The photos below highlight the difference between a narrow and a wide aperture, this is measured by F stops/numbers. It is slightly counter intuitive, a larger F number equals a narrower aperture.

The photo on the left was taken with an F stop value of 2.6. Here the focus of further objects is blurred. More light has been allowed into the camera lens through a wider aperture, reducing the ability to focus on more objects, and reducing the depth of field. The photo on the right has a value of F6.6, a greater number of objects are in focus, such as the clouds in the background. The smaller the aperture the less light is allowed in, and greater depth of field is created.

P1060611  P1060613

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Web Design

A number of interesting issues with relation to good web design were covered during the second lecture.

  • Page Layout
  • Web Navigation
  • Eye Movement
  • Gestalt in Web Design
  • HTML coding

Page layout deals with the header, the body, the side bar and the footer of a website. These four areas are clearly identifiable in almost all successful web pages.

Web navigation deals primarily with menus. Navigation via menu options needs to be clear and logical, it should be consistent and persistent.

Eye movement can be vergence, where both retina’s work in cooperation providing a singular image in focus. It can be saccadic, where the eye scans quickly. It can be pursuit movement where the eye allows motion to be followed. Web browsing has been shown to involve saccadic movement which when studied is shown to follow an F pattern across the screen.

Gestalt design theories, the exemplar being Bauhaus designs in 1920’s Berlin, where a number of artists, academics and industrialists developed theories concerning human perception of art and materiality. This design philosophy emphasises function over form. For web design four gestalt laws are of great use. Law of proximity, navigation menus closely grouped. Law of similarity and symmetry menus have the same shape. Law of good continuation, menus follow a line. Law of uniform connections, menus are bound with a standard shape.

MOMA_18270002Example of Bauhaus design. Teapot by Marianne Brandt, 1924. Image reproduced under student use guide from artstor.com

HTML, hyper text markup language, is a standarised markup language used to describe web pages in terms of colour, font, graphic output and hyperlinks. In this post all the words in bold, the underlined words and the link below have had html tags added thereby creating a more rich and varied layout. The following link is a handy one in all site for people wishing to develop their web design skills, HTML tutorial.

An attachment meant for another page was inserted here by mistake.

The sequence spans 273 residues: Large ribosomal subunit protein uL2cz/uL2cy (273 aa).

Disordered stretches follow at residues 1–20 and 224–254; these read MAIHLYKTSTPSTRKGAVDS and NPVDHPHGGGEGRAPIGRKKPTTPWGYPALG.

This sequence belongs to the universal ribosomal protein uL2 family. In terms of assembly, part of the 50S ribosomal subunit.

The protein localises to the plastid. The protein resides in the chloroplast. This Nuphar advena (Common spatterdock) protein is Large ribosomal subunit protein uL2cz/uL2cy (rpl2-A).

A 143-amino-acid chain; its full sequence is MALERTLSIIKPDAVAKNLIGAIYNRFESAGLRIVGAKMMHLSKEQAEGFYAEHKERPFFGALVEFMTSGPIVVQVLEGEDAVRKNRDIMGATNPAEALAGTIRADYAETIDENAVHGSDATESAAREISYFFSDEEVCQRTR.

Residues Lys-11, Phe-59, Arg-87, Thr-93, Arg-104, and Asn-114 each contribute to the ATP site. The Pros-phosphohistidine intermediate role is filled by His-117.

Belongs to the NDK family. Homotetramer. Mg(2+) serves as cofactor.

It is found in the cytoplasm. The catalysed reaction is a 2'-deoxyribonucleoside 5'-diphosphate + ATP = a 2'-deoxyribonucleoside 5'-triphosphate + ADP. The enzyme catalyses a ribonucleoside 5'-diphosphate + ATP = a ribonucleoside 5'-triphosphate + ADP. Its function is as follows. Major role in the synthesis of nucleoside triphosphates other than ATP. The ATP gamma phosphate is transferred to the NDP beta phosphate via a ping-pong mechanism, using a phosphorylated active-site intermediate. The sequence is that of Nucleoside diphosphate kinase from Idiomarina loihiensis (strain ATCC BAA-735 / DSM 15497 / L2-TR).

Finally it was fun to look at the fixed v fluid aspect of webpage design. Fixed ratio dependent on pixel size whilst fluid uses percentages. Below are some screen shots of this . web entry. Image on left is sized for a desktop/laptop, image in the centre is for a tablet, and image on the right is for a mobile phone.

pc blog screenshot        pc blog screenshot1              pc blog screenshot2

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Starting Off

First lecture was in two parts and two locations. Initially a lecture which gave an overview of the module programme, this included a run through of the clearly laid out and relatively easy to use blackboard platform.  Assessment criteria of the module and the timeframe for delivery of individual tasks was detailed. Following on from this a step by step guide to the creation and customisation of a blog using wordpress.com

At this point a break was taken, students wandered off to find their computer labs, where the second hour of scheduled class time was held.

Four tasks were to be completed, the creation and customisation of a blog, addition of a first blog entry (post), the insertion of a digital photograph and finally the embedding of a video. Once completed, the blog was to be published and link provided to it from blackboard, allowing the tutors’ to review and students to view and follow.

Selected image for blog header is a photo of reconstructed crannog taken in the National Heritage Park .  The video, embedded below, shows a mesolithic settlement reconstruction undertaken  by UCD experimental archaeology students and staff.